The Supreme Court justices sounded unwilling on Thursday to overturn a long-standing precedent that allows a state and the federal government to prosecute a person for the same crime — despite the Constitution’s ban on “double jeopardy.”
A lawyer for an Alabama man who was prosecuted in both state and federal court for being a felon in possession of a gun urged the court to restore the “original meaning” of the 5th Amendment protection against double jeopardy.
“There is an ancient right not to be tried twice for the same crime,” said Louis Chaiten, the lawyer for the defendant.
But his position ran into surprisingly strong skepticism from both liberal and conservative justices, who said they were inclined to stick with precedent.
“This is a 170-year-old rule,” said Justice Elena Kagan, during a lively oral argument in which the justices debated the benefits of adhering to the Constitution’s original meaning versus respecting long-held court precedent, known as stare decisis.
Justice Brett M. Kavanaugh agreed with Kagan about the importance of precedent. “Part of the original understanding as well was stare decisis,” he said. “As Justice Kagan points out, it’s a doctrine of stability and humility that we take very seriously. ...The bar you have to clear, I believe, is not just to show that it’s wrong but to show that it’s grievously wrong, egregiously wrong.”
Based on their comments, Chief Justice John G. Roberts and Justices Samuel A. Alito, Stephen Breyer and Sonia Sotomayor indicated they were inclined to rule for the government and uphold existing exception, which was first established in the early 1800s.
Meanwhile, Justices Ruth Bader Ginsburg and Clarence Thomas had previously said that the rule should be overturned. And Justice Neil M. Gorsuch suggested he agreed with them.
The double jeopardy exception has been relied upon by law enforcement for decades.
In the 1960s, the U.S. Justice Department used the exception to protect blacks and civil rights workers in the South. If violent crimes against them resulted in acquittals before all-white state juries, federal prosecutors could bring a separate prosecution under federal civil rights law.
More recently in Los Angeles, this doctrine allowed federal prosecutors to charge and convict two police officers in the beating of motorist Rodney King after they had been acquitted of essentially the same charges under state law in Simi Valley.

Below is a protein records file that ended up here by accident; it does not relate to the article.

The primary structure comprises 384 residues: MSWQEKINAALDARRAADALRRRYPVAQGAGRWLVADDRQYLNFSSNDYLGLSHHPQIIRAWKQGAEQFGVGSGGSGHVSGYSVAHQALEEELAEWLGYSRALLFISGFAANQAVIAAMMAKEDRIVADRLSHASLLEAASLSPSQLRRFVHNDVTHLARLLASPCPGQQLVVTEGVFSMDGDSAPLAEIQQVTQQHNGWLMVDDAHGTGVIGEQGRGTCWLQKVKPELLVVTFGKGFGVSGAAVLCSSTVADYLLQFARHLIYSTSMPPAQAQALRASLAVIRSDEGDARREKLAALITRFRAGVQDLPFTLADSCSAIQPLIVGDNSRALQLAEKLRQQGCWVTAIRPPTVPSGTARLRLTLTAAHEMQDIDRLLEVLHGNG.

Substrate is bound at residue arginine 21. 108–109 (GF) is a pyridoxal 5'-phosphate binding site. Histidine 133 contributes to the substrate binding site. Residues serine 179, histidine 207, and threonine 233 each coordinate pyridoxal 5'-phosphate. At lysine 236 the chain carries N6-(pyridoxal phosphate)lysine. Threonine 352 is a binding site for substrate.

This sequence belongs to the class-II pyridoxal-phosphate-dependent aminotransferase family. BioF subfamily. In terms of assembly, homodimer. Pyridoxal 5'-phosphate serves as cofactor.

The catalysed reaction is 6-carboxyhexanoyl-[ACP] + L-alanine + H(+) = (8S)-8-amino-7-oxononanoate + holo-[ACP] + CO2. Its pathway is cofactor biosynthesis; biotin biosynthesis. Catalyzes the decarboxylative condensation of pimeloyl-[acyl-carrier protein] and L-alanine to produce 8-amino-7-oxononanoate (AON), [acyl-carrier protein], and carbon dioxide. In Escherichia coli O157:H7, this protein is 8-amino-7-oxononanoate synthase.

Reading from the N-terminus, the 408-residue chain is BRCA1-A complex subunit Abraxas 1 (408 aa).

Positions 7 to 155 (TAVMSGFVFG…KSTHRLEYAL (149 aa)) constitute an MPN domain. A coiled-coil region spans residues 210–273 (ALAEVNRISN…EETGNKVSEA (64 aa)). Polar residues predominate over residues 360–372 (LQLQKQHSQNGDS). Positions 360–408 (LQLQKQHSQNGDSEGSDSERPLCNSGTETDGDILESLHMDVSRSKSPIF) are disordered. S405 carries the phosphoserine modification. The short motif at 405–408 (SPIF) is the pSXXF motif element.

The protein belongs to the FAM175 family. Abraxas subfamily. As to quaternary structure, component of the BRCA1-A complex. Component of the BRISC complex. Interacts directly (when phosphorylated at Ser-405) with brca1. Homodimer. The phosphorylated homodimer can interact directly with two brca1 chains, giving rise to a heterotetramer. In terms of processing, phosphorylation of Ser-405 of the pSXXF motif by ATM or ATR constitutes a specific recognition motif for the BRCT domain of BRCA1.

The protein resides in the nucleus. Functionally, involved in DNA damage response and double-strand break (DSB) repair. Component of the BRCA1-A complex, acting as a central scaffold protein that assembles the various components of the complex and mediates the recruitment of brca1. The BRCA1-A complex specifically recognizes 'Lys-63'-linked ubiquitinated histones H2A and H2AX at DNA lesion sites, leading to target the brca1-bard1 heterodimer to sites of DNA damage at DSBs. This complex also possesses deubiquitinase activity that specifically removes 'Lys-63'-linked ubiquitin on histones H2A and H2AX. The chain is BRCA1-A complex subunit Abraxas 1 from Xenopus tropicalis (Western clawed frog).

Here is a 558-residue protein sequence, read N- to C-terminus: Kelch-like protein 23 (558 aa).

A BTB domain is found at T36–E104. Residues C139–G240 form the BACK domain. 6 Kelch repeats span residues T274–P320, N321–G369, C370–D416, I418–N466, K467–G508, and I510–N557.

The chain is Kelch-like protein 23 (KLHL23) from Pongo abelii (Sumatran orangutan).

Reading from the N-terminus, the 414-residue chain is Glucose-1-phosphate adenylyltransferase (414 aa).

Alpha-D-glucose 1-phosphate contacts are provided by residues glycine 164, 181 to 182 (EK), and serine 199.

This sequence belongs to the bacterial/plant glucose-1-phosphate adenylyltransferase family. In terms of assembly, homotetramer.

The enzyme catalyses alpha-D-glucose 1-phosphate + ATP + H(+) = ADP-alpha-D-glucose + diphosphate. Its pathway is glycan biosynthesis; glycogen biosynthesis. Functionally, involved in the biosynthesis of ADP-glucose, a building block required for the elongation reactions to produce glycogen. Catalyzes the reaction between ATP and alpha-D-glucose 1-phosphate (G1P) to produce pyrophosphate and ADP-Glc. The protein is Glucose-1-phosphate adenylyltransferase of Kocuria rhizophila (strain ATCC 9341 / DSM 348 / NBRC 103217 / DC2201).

Some legal experts said a high court ruling striking down the “separate sovereigns” exception could pose problems for special counsel Robert S. Mueller III and his prosecutions of advisors to President Trump, including his former campaign manager, Paul Manafort.
If Trump were to pardon Manafort for the federal crimes and the Supreme Court eliminated the exception, states could be limited in bringing their own charges for the same crimes.
Defending the current rule, a government lawyer said states in theory could undercut federal law enforcement if only one prosecution were allowed. And as an example, he cited California and marijuana.
“Let’s say someone’s caught in California with 100 kilograms of marijuana, which is a misdemeanor in California, but is a felony under federal law,” Eric Feigin, an assistant solicitor general, told the court. If he pleaded guilty to that offense, “it would bar a federal prosecution for intent to distribute, which would be considered a greater offense.” He cited several such examples warning the justices of the consequences of changing the current rule.
The case before the court involves Terance Gamble, an Alabama man who was convicted by state authorities and then by federal prosecutors for being a felon in possession of a gun.
When Gamble was stopped for a traffic violation in 2015, a police officer found a loaded handgun in his car. He had pleaded guilty in 2008 to a robbery, a felony crime. He was later charged with threatening his girlfriend with a gun in 2013 and with firing shots into a “title loan business” in 2014. State prosecutors charged him with these offenses, including being a felon in possession of a firearm. He received a year in prison. But federal prosecutors also indicted him as a felon with a gun, and he eventually was sentenced to about four years in federal prison.
As expected, the 11th Circuit Court in Atlanta rejected Gamble’s appeal. “Prosecution in federal and state court for the same conduct does not violate the double jeopardy clause because the state and federal governments are separate sovereigns,” the judges said.
The court has upheld the exception ever since it was first established, but not without debate.
“An act denounced as a crime by both national and state sovereignties is an offense against the peace and dignity of both and may be punished by each,” Chief Justice William Taft wrote in 1922. His opinion upheld the state conviction of Vito Lanza, a bootlegger outside Seattle for selling illegal liquor and his subsequent federal prosecution under the new National Prohibition Act.
Other justices never embraced the idea. “The legal logic used to prove one thing to be two is too subtle for me to grasp,” Justice Hugo Black said in 1959.